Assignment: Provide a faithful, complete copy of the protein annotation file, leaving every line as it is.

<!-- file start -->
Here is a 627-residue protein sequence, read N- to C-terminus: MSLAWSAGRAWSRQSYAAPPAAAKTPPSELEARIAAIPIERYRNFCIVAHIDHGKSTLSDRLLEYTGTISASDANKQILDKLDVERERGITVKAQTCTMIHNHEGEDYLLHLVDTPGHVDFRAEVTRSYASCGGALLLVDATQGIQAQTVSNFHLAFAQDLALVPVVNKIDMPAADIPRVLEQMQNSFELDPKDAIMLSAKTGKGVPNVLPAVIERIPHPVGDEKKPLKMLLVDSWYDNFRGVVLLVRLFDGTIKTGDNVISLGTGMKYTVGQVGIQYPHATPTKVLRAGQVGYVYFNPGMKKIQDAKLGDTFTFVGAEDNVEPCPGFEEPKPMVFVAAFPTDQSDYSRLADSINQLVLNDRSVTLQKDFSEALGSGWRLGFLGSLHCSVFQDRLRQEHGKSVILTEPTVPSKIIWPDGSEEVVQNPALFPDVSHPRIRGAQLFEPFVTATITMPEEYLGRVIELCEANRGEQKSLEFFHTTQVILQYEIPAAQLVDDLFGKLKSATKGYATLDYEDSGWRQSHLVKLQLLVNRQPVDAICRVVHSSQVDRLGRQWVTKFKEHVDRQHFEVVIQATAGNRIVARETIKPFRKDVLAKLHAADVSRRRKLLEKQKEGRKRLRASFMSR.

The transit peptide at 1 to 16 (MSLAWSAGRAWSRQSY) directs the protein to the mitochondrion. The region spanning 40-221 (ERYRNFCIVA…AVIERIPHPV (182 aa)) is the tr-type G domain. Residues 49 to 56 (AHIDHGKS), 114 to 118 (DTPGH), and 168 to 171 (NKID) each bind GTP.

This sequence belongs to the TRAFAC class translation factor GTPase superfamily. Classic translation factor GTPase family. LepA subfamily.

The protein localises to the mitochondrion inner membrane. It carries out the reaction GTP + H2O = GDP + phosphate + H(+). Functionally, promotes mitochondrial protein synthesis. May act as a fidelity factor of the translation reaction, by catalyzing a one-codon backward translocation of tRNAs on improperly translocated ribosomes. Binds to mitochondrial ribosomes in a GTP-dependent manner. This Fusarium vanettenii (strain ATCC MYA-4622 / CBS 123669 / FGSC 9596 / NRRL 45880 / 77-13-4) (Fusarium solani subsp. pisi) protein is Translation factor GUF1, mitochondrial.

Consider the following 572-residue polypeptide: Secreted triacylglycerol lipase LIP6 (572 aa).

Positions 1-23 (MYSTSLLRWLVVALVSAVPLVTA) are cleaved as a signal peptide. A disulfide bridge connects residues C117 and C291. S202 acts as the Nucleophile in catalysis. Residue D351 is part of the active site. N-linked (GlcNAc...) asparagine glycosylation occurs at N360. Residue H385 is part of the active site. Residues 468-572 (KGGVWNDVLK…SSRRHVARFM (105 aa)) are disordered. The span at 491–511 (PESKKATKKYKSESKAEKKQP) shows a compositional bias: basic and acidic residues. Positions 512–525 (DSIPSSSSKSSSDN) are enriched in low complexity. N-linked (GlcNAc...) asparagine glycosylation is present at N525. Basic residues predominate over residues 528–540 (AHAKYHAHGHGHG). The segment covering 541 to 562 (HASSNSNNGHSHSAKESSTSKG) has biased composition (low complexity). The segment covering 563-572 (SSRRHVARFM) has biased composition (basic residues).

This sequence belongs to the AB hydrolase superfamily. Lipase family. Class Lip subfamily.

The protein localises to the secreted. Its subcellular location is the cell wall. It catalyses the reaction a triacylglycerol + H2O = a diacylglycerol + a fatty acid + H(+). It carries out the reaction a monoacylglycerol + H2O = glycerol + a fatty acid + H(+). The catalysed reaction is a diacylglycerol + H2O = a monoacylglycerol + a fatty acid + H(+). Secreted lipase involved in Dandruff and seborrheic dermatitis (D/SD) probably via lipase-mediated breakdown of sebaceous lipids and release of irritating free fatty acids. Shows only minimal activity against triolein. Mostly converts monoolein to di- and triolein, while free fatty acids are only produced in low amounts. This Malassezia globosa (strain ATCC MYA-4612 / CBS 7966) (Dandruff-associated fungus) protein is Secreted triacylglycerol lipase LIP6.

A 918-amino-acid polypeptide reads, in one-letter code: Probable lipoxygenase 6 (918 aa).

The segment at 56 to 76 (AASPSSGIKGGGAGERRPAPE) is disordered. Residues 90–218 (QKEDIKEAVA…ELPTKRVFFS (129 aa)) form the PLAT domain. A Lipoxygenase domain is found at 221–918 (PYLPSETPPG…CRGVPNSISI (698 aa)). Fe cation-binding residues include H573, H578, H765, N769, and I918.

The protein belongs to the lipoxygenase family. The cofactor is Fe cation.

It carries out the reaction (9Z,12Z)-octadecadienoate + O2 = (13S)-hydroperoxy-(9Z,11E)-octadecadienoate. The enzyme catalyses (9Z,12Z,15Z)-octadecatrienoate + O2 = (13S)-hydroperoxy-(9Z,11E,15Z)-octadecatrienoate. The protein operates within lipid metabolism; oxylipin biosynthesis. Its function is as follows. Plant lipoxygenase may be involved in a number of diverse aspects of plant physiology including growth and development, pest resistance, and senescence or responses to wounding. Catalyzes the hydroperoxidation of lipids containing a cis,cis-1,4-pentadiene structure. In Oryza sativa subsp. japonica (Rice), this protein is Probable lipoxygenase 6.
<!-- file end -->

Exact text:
Here is a 627-residue protein sequence, read N- to C-terminus: MSLAWSAGRAWSRQSYAAPPAAAKTPPSELEARIAAIPIERYRNFCIVAHIDHGKSTLSDRLLEYTGTISASDANKQILDKLDVERERGITVKAQTCTMIHNHEGEDYLLHLVDTPGHVDFRAEVTRSYASCGGALLLVDATQGIQAQTVSNFHLAFAQDLALVPVVNKIDMPAADIPRVLEQMQNSFELDPKDAIMLSAKTGKGVPNVLPAVIERIPHPVGDEKKPLKMLLVDSWYDNFRGVVLLVRLFDGTIKTGDNVISLGTGMKYTVGQVGIQYPHATPTKVLRAGQVGYVYFNPGMKKIQDAKLGDTFTFVGAEDNVEPCPGFEEPKPMVFVAAFPTDQSDYSRLADSINQLVLNDRSVTLQKDFSEALGSGWRLGFLGSLHCSVFQDRLRQEHGKSVILTEPTVPSKIIWPDGSEEVVQNPALFPDVSHPRIRGAQLFEPFVTATITMPEEYLGRVIELCEANRGEQKSLEFFHTTQVILQYEIPAAQLVDDLFGKLKSATKGYATLDYEDSGWRQSHLVKLQLLVNRQPVDAICRVVHSSQVDRLGRQWVTKFKEHVDRQHFEVVIQATAGNRIVARETIKPFRKDVLAKLHAADVSRRRKLLEKQKEGRKRLRASFMSR.

The transit peptide at 1 to 16 (MSLAWSAGRAWSRQSY) directs the protein to the mitochondrion. The region spanning 40-221 (ERYRNFCIVA…AVIERIPHPV (182 aa)) is the tr-type G domain. Residues 49 to 56 (AHIDHGKS), 114 to 118 (DTPGH), and 168 to 171 (NKID) each bind GTP.

This sequence belongs to the TRAFAC class translation factor GTPase superfamily. Classic translation factor GTPase family. LepA subfamily.

The protein localises to the mitochondrion inner membrane. It carries out the reaction GTP + H2O = GDP + phosphate + H(+). Functionally, promotes mitochondrial protein synthesis. May act as a fidelity factor of the translation reaction, by catalyzing a one-codon backward translocation of tRNAs on improperly translocated ribosomes. Binds to mitochondrial ribosomes in a GTP-dependent manner. This Fusarium vanettenii (strain ATCC MYA-4622 / CBS 123669 / FGSC 9596 / NRRL 45880 / 77-13-4) (Fusarium solani subsp. pisi) protein is Translation factor GUF1, mitochondrial.

Consider the following 572-residue polypeptide: Secreted triacylglycerol lipase LIP6 (572 aa).

Positions 1-23 (MYSTSLLRWLVVALVSAVPLVTA) are cleaved as a signal peptide. A disulfide bridge connects residues C117 and C291. S202 acts as the Nucleophile in catalysis. Residue D351 is part of the active site. N-linked (GlcNAc...) asparagine glycosylation occurs at N360. Residue H385 is part of the active site. Residues 468-572 (KGGVWNDVLK…SSRRHVARFM (105 aa)) are disordered. The span at 491–511 (PESKKATKKYKSESKAEKKQP) shows a compositional bias: basic and acidic residues. Positions 512–525 (DSIPSSSSKSSSDN) are enriched in low complexity. N-linked (GlcNAc...) asparagine glycosylation is present at N525. Basic residues predominate over residues 528–540 (AHAKYHAHGHGHG). The segment covering 541 to 562 (HASSNSNNGHSHSAKESSTSKG) has biased composition (low complexity). The segment covering 563-572 (SSRRHVARFM) has biased composition (basic residues).

This sequence belongs to the AB hydrolase superfamily. Lipase family. Class Lip subfamily.

The protein localises to the secreted. Its subcellular location is the cell wall. It catalyses the reaction a triacylglycerol + H2O = a diacylglycerol + a fatty acid + H(+). It carries out the reaction a monoacylglycerol + H2O = glycerol + a fatty acid + H(+). The catalysed reaction is a diacylglycerol + H2O = a monoacylglycerol + a fatty acid + H(+). Secreted lipase involved in Dandruff and seborrheic dermatitis (D/SD) probably via lipase-mediated breakdown of sebaceous lipids and release of irritating free fatty acids. Shows only minimal activity against triolein. Mostly converts monoolein to di- and triolein, while free fatty acids are only produced in low amounts. This Malassezia globosa (strain ATCC MYA-4612 / CBS 7966) (Dandruff-associated fungus) protein is Secreted triacylglycerol lipase LIP6.

A 918-amino-acid polypeptide reads, in one-letter code: Probable lipoxygenase 6 (918 aa).

The segment at 56 to 76 (AASPSSGIKGGGAGERRPAPE) is disordered. Residues 90–218 (QKEDIKEAVA…ELPTKRVFFS (129 aa)) form the PLAT domain. A Lipoxygenase domain is found at 221–918 (PYLPSETPPG…CRGVPNSISI (698 aa)). Fe cation-binding residues include H573, H578, H765, N769, and I918.

The protein belongs to the lipoxygenase family. The cofactor is Fe cation.

It carries out the reaction (9Z,12Z)-octadecadienoate + O2 = (13S)-hydroperoxy-(9Z,11E)-octadecadienoate. The enzyme catalyses (9Z,12Z,15Z)-octadecatrienoate + O2 = (13S)-hydroperoxy-(9Z,11E,15Z)-octadecatrienoate. The protein operates within lipid metabolism; oxylipin biosynthesis. Its function is as follows. Plant lipoxygenase may be involved in a number of diverse aspects of plant physiology including growth and development, pest resistance, and senescence or responses to wounding. Catalyzes the hydroperoxidation of lipids containing a cis,cis-1,4-pentadiene structure. In Oryza sativa subsp. japonica (Rice), this protein is Probable lipoxygenase 6.